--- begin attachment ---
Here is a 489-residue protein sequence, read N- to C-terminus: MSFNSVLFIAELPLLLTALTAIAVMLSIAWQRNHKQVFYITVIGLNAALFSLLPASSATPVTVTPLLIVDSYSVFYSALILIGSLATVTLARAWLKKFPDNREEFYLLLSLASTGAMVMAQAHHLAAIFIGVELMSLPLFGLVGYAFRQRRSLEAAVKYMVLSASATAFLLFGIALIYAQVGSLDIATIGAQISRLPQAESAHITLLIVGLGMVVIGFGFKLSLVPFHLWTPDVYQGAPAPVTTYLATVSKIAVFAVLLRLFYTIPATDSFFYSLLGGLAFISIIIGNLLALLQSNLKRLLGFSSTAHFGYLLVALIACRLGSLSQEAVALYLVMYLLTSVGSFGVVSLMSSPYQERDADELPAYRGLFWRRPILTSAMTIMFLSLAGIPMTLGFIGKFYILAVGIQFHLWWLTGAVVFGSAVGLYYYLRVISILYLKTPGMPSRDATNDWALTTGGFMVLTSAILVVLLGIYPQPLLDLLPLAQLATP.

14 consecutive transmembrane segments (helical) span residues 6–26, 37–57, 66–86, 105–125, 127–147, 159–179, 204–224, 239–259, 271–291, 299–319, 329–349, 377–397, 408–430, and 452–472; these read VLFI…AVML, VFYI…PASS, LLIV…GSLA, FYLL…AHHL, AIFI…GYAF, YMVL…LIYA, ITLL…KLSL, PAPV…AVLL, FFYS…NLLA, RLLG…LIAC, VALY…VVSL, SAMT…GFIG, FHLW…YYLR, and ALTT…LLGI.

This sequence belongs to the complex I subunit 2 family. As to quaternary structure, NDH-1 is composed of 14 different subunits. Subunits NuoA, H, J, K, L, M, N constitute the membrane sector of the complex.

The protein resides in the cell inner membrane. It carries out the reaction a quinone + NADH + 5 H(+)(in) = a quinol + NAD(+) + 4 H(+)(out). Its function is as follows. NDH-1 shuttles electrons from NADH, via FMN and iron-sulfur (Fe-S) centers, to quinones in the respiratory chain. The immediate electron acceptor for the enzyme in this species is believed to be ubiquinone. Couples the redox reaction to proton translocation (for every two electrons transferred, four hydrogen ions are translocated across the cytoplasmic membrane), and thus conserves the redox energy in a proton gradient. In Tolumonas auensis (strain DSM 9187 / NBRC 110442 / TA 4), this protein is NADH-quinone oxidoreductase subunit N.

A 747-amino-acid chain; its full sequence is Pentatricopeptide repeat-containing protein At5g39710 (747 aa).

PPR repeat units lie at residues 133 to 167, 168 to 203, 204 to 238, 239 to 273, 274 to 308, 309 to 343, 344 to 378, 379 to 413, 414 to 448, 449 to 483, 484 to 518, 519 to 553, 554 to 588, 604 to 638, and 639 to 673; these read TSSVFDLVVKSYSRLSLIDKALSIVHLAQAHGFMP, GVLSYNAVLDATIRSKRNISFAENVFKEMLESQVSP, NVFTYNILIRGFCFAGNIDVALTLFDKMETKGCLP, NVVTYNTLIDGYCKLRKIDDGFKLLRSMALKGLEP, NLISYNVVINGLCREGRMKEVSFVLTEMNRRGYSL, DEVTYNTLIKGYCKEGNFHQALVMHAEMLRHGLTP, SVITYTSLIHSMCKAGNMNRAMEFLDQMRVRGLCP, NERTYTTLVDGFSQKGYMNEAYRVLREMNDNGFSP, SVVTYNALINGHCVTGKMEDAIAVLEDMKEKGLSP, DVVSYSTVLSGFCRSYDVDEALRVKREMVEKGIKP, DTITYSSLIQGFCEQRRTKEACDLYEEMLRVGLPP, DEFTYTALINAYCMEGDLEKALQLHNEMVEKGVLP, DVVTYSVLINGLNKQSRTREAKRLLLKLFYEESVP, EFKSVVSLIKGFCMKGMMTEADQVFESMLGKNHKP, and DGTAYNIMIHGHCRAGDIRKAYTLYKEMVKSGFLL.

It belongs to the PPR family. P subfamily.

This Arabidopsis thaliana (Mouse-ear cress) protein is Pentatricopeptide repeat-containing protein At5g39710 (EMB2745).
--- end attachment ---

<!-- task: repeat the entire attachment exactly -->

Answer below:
Here is a 489-residue protein sequence, read N- to C-terminus: MSFNSVLFIAELPLLLTALTAIAVMLSIAWQRNHKQVFYITVIGLNAALFSLLPASSATPVTVTPLLIVDSYSVFYSALILIGSLATVTLARAWLKKFPDNREEFYLLLSLASTGAMVMAQAHHLAAIFIGVELMSLPLFGLVGYAFRQRRSLEAAVKYMVLSASATAFLLFGIALIYAQVGSLDIATIGAQISRLPQAESAHITLLIVGLGMVVIGFGFKLSLVPFHLWTPDVYQGAPAPVTTYLATVSKIAVFAVLLRLFYTIPATDSFFYSLLGGLAFISIIIGNLLALLQSNLKRLLGFSSTAHFGYLLVALIACRLGSLSQEAVALYLVMYLLTSVGSFGVVSLMSSPYQERDADELPAYRGLFWRRPILTSAMTIMFLSLAGIPMTLGFIGKFYILAVGIQFHLWWLTGAVVFGSAVGLYYYLRVISILYLKTPGMPSRDATNDWALTTGGFMVLTSAILVVLLGIYPQPLLDLLPLAQLATP.

14 consecutive transmembrane segments (helical) span residues 6–26, 37–57, 66–86, 105–125, 127–147, 159–179, 204–224, 239–259, 271–291, 299–319, 329–349, 377–397, 408–430, and 452–472; these read VLFI…AVML, VFYI…PASS, LLIV…GSLA, FYLL…AHHL, AIFI…GYAF, YMVL…LIYA, ITLL…KLSL, PAPV…AVLL, FFYS…NLLA, RLLG…LIAC, VALY…VVSL, SAMT…GFIG, FHLW…YYLR, and ALTT…LLGI.

This sequence belongs to the complex I subunit 2 family. As to quaternary structure, NDH-1 is composed of 14 different subunits. Subunits NuoA, H, J, K, L, M, N constitute the membrane sector of the complex.

The protein resides in the cell inner membrane. It carries out the reaction a quinone + NADH + 5 H(+)(in) = a quinol + NAD(+) + 4 H(+)(out). Its function is as follows. NDH-1 shuttles electrons from NADH, via FMN and iron-sulfur (Fe-S) centers, to quinones in the respiratory chain. The immediate electron acceptor for the enzyme in this species is believed to be ubiquinone. Couples the redox reaction to proton translocation (for every two electrons transferred, four hydrogen ions are translocated across the cytoplasmic membrane), and thus conserves the redox energy in a proton gradient. In Tolumonas auensis (strain DSM 9187 / NBRC 110442 / TA 4), this protein is NADH-quinone oxidoreductase subunit N.

A 747-amino-acid chain; its full sequence is Pentatricopeptide repeat-containing protein At5g39710 (747 aa).

PPR repeat units lie at residues 133 to 167, 168 to 203, 204 to 238, 239 to 273, 274 to 308, 309 to 343, 344 to 378, 379 to 413, 414 to 448, 449 to 483, 484 to 518, 519 to 553, 554 to 588, 604 to 638, and 639 to 673; these read TSSVFDLVVKSYSRLSLIDKALSIVHLAQAHGFMP, GVLSYNAVLDATIRSKRNISFAENVFKEMLESQVSP, NVFTYNILIRGFCFAGNIDVALTLFDKMETKGCLP, NVVTYNTLIDGYCKLRKIDDGFKLLRSMALKGLEP, NLISYNVVINGLCREGRMKEVSFVLTEMNRRGYSL, DEVTYNTLIKGYCKEGNFHQALVMHAEMLRHGLTP, SVITYTSLIHSMCKAGNMNRAMEFLDQMRVRGLCP, NERTYTTLVDGFSQKGYMNEAYRVLREMNDNGFSP, SVVTYNALINGHCVTGKMEDAIAVLEDMKEKGLSP, DVVSYSTVLSGFCRSYDVDEALRVKREMVEKGIKP, DTITYSSLIQGFCEQRRTKEACDLYEEMLRVGLPP, DEFTYTALINAYCMEGDLEKALQLHNEMVEKGVLP, DVVTYSVLINGLNKQSRTREAKRLLLKLFYEESVP, EFKSVVSLIKGFCMKGMMTEADQVFESMLGKNHKP, and DGTAYNIMIHGHCRAGDIRKAYTLYKEMVKSGFLL.

It belongs to the PPR family. P subfamily.

This Arabidopsis thaliana (Mouse-ear cress) protein is Pentatricopeptide repeat-containing protein At5g39710 (EMB2745).